Who Supports Gay-Rights Issues?

A new poll from Quinnipiac University gives us a decidedly mixed picture of gay rights issues, reporting widespread opposition to gay marriage (55 percent to 38 percent), support for civil unions (57 percent to 38 percent), and opposition to the military's "don't ask, don't tell" policy (56 percent to 37 percent).

The military question offers a pretty striking sub-statistic: a vast majority of respondents in military households don't think openly gay men and women would be divisive for the military (though I haven't seen a breakdown on whether most respondents were servicemen/women themselves, or whether they were wives, husbands, children, etc.)

There are some interesting underpinnings here to mine, rendering a picture of what kinds of people fall on the "pro" side of gay-rights issues. Quinnipiac tells us it's women (who are six to 15 points more likely to support gay-rights issues than men), young people (53 percent of 18-34 year olds support gay marriage), Jews (81 percent support gay marriage), people who know someon who is gay (group is split on marriage, but supports civil unions while the "no" group doesn't), and people with college degrees (support gay marriage 50 percent to 45 percent).

Philosophically, people are more likely to support gay-rights issues if they think people are born gay or straight (65 percent back gay marriage), while those who think homosexuality is a choice are much less likely (15 percent support gay marriage).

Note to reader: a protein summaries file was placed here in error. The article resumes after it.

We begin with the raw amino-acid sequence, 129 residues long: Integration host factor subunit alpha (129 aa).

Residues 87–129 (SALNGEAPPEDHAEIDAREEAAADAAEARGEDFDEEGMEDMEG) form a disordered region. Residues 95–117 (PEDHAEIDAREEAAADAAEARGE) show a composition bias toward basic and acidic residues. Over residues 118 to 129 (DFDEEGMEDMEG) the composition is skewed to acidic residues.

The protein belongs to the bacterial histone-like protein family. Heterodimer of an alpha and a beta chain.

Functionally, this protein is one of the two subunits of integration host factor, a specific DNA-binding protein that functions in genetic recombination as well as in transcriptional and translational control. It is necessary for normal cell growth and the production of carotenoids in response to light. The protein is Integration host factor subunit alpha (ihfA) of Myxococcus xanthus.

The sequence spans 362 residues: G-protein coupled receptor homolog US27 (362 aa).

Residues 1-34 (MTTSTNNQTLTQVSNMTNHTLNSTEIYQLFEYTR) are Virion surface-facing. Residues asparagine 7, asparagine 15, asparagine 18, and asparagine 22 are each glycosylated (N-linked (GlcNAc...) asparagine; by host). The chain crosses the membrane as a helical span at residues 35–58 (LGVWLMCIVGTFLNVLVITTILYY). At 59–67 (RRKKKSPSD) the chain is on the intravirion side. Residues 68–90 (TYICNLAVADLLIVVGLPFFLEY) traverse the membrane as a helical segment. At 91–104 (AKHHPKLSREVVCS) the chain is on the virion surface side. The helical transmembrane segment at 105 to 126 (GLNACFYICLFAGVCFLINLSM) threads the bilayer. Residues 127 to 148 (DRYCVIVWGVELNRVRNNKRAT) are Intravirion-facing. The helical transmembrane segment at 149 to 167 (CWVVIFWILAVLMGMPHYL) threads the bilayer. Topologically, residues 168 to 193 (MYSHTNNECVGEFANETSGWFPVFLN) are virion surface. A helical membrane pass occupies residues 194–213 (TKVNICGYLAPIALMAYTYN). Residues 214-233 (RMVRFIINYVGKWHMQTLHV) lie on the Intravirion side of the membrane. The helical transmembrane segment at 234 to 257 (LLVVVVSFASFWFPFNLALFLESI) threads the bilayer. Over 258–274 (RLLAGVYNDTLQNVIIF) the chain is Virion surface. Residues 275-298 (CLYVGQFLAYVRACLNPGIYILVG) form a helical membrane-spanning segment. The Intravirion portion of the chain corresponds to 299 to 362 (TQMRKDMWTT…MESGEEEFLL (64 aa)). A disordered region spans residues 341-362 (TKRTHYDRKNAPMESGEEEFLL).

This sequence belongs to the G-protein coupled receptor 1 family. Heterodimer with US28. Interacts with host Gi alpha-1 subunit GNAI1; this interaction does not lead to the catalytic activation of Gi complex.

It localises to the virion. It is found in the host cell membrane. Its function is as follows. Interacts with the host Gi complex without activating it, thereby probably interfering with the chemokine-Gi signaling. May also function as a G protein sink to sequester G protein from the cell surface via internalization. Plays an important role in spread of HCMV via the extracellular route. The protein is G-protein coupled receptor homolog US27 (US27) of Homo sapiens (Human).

So, in sum, groups that are more likely to vote liberal, plus people who know someone is gay.

One encouraging statistic for gay-rights advocates: 59 percent of Democrats think ending discrimination against gays is as necessary today as ending discrimination against blacks was in the 1960s. Republicans don't share that view, but a total of 44 percent of Americans think that's the case, according to the poll.

(The poll was conducted April 21-27, 2,041 registered voters nationwide, margin of error was +/- 2.2 percentage points.)

Presented by

Chris Good is a political reporter for ABC News. He was previously an associate editor at The Atlantic and a reporter for The Hill.

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